The Father William Most Collection
Commentary on The Wisdom Literature
[Published electronically for use in classes taught by Fr. Most and for private theological study.]
The Hebrew division of the Bible has three parts: the Law, the Prophets, the Writings. Within the writings are seven books which are commonly called wisdom books: Proverbs, Job, Psalms, Ecclesiastes (Qoholeth), Song of Songs, Wisdom, Sirach (Ecclesiasticus).
Actually they are quite varied, but it is convenient to consider them together.
First, the notion of the word wisdom is quite varied. In Genesis 41.39 Joseph, because of the knowledge he was given by God to interpret the dreams of the Pharao, was considered as among the wisest of all men in Egypt. In Exodus 35.30 -37.29 we find various kinds of craftsmen called wise: Bezalel had divinely given knowledge of every craft in embroidery, in making objects of gold, silver or bronze, in cutting precious stones, in carving wood. Oholiab had similar abilities, and they were also given the ability to teach others. So they made the Dwelling with its ten sheets and also a tent to go over the Dwelling, and likewise made the veil. Bezalel made the ark of the covenant.
The Greek Socrates in Plato's Apology used the word wise in similar senses, of skilled craftsmen. However Aristotle in his Metaphysics 1.2 said that wisdom is a special kind of knowledge which knows all things by way of the first principles that control and underlie all. So wisdom knows difficult things, knows them exactly. Wisdom knows the universal truths which are difficult and exact. It is the highest kind of knowledge. Then he identifies wisdom with Metaphysics.
The OT concept of wisdom as we see can includes a wide range. But the chief feature of it is the knowledge that leads one to live rightly in relation to God, and in relation to neighbor. Moses in Deuteronomy 4.6-8 told the people that their divinely given laws were really wisdom, such that other nations, on hearing of them, would admire the wisdom of that people. For God in giving commandments is not seeking anything for himself-- He cannot gain anything. And "glory" is useless to Him. Yet He does want us to obey, for two reasons:1) His Holiness in loving all that is good in itself wants this obedience, since Holiness says creatures should obey their Creator. 2) He wants intensely to do good to us. But it is in vain for Him to give if we are not open to receive what He wants to give. His commandments are simply rules on how to be open to His gifts. And at the same time, they steer us away from the evils that lurk in the very nature of things. So when Vatican I defined (DS 3025) that God created for His glory, it meant merely that as a matter of fact, glory does come to Him from the fact that He give so generously to Him. But He does not seek glory, for it does Him no good. It merely pleases His goodness to give (cf. the report of the theological commission of Vatican I on this point, cited in Wm. Most, New Answers to Old Questions, §27).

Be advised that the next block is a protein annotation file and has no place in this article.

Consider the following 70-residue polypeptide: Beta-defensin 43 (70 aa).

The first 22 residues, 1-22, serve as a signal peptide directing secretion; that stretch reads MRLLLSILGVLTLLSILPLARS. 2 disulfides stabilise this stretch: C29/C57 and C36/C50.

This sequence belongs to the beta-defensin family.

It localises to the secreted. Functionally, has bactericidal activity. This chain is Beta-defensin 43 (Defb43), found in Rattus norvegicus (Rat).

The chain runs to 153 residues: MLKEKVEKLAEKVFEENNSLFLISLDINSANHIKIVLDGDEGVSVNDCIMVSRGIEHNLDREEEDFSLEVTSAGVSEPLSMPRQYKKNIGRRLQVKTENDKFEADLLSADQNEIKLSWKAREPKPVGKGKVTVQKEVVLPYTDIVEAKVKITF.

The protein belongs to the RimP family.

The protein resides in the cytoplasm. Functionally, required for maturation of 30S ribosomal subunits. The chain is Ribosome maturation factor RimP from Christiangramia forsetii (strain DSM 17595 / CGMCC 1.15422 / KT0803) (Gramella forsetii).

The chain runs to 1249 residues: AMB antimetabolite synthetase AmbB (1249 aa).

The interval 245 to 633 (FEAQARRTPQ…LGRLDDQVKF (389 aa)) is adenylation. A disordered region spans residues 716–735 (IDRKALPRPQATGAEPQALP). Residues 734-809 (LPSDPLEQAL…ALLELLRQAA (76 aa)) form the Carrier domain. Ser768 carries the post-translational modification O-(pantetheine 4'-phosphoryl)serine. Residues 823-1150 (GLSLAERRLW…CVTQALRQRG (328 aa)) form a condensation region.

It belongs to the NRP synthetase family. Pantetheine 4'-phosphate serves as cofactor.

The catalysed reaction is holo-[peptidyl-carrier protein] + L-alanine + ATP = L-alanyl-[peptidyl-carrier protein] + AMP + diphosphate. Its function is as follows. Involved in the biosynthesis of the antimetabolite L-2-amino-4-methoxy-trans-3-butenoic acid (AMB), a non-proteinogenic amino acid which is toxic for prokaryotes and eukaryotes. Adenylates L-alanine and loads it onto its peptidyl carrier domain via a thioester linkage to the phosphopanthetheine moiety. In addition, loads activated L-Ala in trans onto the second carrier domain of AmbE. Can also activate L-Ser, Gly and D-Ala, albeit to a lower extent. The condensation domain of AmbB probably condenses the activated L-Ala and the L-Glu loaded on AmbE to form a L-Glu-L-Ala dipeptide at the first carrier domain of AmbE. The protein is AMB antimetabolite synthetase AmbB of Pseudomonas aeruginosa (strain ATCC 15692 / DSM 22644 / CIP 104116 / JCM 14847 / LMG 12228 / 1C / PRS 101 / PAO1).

St. Paul in 1 Cor 6.12 pointed out that violations of the law of God were not good for us. Much later, St. Augustine wrote in his Confessions (1.12): "You [Lord] have ordered it and it is so, that every disordered soul is its own punishment." This is obvious when a man has a hangover after getting drunk. It also often happens that a marriage is loveless after much premarital sex - for such sex is not driven by real love, but only by a chemistry that mimics love. Similarly, the Book of Wisdom 11.16:" By what things a man sins, by those things is he punished." The great Roman historian Tacitus, an astute observer of human nature, wrote in Annals 6.6 about Tiberius, who indulged his evil whims when holed up in the island of Capri: "His crimes and wickedness rebounded to torment him. How correctly did the wisest of men say that the souls of despots, if we could see them, would show wounds and mutilations... like lash-marks on a body." [He was referring to the words of Socrates in Gorgias 479-80. Cf. also Plato, Theatetus 176-77].
On the opposite side, the early Romans believed in living in frugality: it would bring happiness. They lived this ideal until about the end of the third century. Then they gradually departed from it in practice, though for long after continued to recognize it as an ideal.
Was Moses thinking of the rules that would give them eternal life? Not very likely. The oldest promises of God given to Abraham, and at Sinai, originally referred to the land, and to added favors in this life. Yet around the end of the Old Testament period, these things were reinterpreted to stand for salvation in the next life, as we see in Galatians 3.15ff.
But we will return to the matter of future retribution later on to ask how much the Jews knew how early. The picture is complex. For now we are to look at the content of those books usually called wisdom books.